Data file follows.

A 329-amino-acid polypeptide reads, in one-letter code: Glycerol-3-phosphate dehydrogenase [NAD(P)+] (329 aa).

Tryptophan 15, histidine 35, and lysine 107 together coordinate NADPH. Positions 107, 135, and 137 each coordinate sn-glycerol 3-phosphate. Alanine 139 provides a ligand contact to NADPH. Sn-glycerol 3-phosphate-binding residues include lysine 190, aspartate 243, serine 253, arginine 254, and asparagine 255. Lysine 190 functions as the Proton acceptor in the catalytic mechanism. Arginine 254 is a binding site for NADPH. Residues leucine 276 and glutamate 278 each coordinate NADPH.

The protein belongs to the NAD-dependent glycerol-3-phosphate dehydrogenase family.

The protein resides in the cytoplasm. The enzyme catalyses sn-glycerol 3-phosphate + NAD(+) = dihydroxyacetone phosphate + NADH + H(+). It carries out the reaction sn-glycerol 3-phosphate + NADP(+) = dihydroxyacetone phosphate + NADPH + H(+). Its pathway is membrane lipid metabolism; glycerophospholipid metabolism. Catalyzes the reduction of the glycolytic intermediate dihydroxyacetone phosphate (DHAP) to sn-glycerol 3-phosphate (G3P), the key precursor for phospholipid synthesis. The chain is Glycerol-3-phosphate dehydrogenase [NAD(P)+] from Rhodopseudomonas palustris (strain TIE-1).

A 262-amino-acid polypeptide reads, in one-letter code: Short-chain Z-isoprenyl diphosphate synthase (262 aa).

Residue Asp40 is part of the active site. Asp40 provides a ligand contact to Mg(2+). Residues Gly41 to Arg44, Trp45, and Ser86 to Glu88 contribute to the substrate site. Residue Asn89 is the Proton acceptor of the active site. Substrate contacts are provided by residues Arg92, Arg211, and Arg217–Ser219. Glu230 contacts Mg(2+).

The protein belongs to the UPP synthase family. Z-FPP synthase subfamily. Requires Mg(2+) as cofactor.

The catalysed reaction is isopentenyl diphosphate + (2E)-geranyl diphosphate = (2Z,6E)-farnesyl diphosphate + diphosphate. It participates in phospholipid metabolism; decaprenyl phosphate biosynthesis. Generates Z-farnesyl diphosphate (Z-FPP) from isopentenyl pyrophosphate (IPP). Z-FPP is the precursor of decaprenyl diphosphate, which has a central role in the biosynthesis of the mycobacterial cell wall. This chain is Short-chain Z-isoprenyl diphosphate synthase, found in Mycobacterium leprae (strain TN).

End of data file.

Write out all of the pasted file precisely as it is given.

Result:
A 329-amino-acid polypeptide reads, in one-letter code: Glycerol-3-phosphate dehydrogenase [NAD(P)+] (329 aa).

Tryptophan 15, histidine 35, and lysine 107 together coordinate NADPH. Positions 107, 135, and 137 each coordinate sn-glycerol 3-phosphate. Alanine 139 provides a ligand contact to NADPH. Sn-glycerol 3-phosphate-binding residues include lysine 190, aspartate 243, serine 253, arginine 254, and asparagine 255. Lysine 190 functions as the Proton acceptor in the catalytic mechanism. Arginine 254 is a binding site for NADPH. Residues leucine 276 and glutamate 278 each coordinate NADPH.

The protein belongs to the NAD-dependent glycerol-3-phosphate dehydrogenase family.

The protein resides in the cytoplasm. The enzyme catalyses sn-glycerol 3-phosphate + NAD(+) = dihydroxyacetone phosphate + NADH + H(+). It carries out the reaction sn-glycerol 3-phosphate + NADP(+) = dihydroxyacetone phosphate + NADPH + H(+). Its pathway is membrane lipid metabolism; glycerophospholipid metabolism. Catalyzes the reduction of the glycolytic intermediate dihydroxyacetone phosphate (DHAP) to sn-glycerol 3-phosphate (G3P), the key precursor for phospholipid synthesis. The chain is Glycerol-3-phosphate dehydrogenase [NAD(P)+] from Rhodopseudomonas palustris (strain TIE-1).

A 262-amino-acid polypeptide reads, in one-letter code: Short-chain Z-isoprenyl diphosphate synthase (262 aa).

Residue Asp40 is part of the active site. Asp40 provides a ligand contact to Mg(2+). Residues Gly41 to Arg44, Trp45, and Ser86 to Glu88 contribute to the substrate site. Residue Asn89 is the Proton acceptor of the active site. Substrate contacts are provided by residues Arg92, Arg211, and Arg217–Ser219. Glu230 contacts Mg(2+).

The protein belongs to the UPP synthase family. Z-FPP synthase subfamily. Requires Mg(2+) as cofactor.

The catalysed reaction is isopentenyl diphosphate + (2E)-geranyl diphosphate = (2Z,6E)-farnesyl diphosphate + diphosphate. It participates in phospholipid metabolism; decaprenyl phosphate biosynthesis. Generates Z-farnesyl diphosphate (Z-FPP) from isopentenyl pyrophosphate (IPP). Z-FPP is the precursor of decaprenyl diphosphate, which has a central role in the biosynthesis of the mycobacterial cell wall. This chain is Short-chain Z-isoprenyl diphosphate synthase, found in Mycobacterium leprae (strain TN).